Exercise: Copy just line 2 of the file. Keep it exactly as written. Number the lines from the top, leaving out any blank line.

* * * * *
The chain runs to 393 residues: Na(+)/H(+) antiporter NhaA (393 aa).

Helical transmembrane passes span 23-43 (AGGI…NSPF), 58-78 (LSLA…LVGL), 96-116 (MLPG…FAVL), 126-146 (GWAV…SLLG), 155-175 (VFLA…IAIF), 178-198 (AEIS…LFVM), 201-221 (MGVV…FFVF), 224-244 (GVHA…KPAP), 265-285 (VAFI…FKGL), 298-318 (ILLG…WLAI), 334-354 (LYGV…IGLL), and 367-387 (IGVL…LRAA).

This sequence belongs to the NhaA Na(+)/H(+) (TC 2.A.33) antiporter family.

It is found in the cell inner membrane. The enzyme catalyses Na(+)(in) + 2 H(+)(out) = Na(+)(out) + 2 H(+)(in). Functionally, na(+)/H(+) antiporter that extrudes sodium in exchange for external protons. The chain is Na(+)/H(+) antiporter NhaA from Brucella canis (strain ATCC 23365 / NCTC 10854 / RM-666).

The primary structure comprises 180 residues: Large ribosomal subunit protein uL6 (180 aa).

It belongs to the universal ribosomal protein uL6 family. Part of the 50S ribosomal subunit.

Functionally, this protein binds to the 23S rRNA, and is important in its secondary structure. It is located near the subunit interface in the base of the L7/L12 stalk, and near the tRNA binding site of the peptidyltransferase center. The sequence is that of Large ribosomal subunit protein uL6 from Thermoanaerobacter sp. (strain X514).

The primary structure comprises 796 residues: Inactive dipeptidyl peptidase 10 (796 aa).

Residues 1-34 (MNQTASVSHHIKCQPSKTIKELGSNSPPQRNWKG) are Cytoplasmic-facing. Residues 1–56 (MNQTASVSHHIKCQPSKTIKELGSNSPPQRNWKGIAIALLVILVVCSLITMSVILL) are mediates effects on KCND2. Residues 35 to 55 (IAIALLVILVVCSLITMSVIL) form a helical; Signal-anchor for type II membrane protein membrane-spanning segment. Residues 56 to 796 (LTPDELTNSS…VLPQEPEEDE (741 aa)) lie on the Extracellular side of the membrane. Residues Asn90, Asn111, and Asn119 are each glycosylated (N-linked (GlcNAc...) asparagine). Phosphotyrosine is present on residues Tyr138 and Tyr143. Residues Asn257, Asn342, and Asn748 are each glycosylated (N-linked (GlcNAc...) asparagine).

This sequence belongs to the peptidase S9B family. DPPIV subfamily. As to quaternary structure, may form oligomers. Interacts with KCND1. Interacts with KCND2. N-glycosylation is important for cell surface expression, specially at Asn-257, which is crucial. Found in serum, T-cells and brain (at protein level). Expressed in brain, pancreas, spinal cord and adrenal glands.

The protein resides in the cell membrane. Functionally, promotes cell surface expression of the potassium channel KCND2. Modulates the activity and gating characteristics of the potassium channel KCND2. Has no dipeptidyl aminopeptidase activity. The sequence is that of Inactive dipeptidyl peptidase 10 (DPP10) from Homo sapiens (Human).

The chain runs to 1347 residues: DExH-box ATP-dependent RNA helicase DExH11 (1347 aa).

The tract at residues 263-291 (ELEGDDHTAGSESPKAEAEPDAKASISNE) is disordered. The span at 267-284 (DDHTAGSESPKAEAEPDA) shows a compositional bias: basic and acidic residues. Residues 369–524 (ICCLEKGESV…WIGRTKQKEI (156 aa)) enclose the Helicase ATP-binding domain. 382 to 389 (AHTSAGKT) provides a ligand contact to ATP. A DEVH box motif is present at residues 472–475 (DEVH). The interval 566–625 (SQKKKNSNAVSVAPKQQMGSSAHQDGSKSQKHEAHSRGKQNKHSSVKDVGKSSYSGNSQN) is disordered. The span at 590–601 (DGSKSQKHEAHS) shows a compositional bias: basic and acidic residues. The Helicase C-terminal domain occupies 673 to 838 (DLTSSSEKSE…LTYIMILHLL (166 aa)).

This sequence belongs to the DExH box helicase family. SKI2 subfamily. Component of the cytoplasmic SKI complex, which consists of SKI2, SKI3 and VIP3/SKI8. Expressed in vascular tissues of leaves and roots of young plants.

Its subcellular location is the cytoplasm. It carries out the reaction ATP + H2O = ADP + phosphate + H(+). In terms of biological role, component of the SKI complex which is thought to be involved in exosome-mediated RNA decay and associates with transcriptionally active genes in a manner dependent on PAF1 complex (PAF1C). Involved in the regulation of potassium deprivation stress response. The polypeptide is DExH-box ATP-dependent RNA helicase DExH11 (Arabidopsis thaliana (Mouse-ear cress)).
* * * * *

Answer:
Helical transmembrane passes span 23-43 (AGGI…NSPF), 58-78 (LSLA…LVGL), 96-116 (MLPG…FAVL), 126-146 (GWAV…SLLG), 155-175 (VFLA…IAIF), 178-198 (AEIS…LFVM), 201-221 (MGVV…FFVF), 224-244 (GVHA…KPAP), 265-285 (VAFI…FKGL), 298-318 (ILLG…WLAI), 334-354 (LYGV…IGLL), and 367-387 (IGVL…LRAA).